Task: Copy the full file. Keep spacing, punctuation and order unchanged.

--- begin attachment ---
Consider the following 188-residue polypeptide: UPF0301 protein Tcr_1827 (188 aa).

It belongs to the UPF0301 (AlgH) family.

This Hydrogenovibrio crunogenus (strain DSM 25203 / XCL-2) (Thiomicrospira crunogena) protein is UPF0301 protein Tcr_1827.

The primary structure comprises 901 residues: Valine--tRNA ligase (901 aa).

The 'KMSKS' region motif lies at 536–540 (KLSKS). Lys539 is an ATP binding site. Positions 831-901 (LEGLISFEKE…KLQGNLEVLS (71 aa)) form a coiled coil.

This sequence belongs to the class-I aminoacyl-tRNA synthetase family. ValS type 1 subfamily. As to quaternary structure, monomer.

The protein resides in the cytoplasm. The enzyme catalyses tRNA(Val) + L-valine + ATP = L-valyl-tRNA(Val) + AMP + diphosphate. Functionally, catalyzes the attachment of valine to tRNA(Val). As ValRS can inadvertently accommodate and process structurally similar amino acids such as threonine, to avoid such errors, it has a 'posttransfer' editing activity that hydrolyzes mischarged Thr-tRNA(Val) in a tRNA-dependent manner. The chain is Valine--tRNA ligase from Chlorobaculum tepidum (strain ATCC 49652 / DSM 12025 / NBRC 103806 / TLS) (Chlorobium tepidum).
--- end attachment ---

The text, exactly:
Consider the following 188-residue polypeptide: UPF0301 protein Tcr_1827 (188 aa).

It belongs to the UPF0301 (AlgH) family.

This Hydrogenovibrio crunogenus (strain DSM 25203 / XCL-2) (Thiomicrospira crunogena) protein is UPF0301 protein Tcr_1827.

The primary structure comprises 901 residues: Valine--tRNA ligase (901 aa).

The 'KMSKS' region motif lies at 536–540 (KLSKS). Lys539 is an ATP binding site. Positions 831-901 (LEGLISFEKE…KLQGNLEVLS (71 aa)) form a coiled coil.

This sequence belongs to the class-I aminoacyl-tRNA synthetase family. ValS type 1 subfamily. As to quaternary structure, monomer.

The protein resides in the cytoplasm. The enzyme catalyses tRNA(Val) + L-valine + ATP = L-valyl-tRNA(Val) + AMP + diphosphate. Functionally, catalyzes the attachment of valine to tRNA(Val). As ValRS can inadvertently accommodate and process structurally similar amino acids such as threonine, to avoid such errors, it has a 'posttransfer' editing activity that hydrolyzes mischarged Thr-tRNA(Val) in a tRNA-dependent manner. The chain is Valine--tRNA ligase from Chlorobaculum tepidum (strain ATCC 49652 / DSM 12025 / NBRC 103806 / TLS) (Chlorobium tepidum).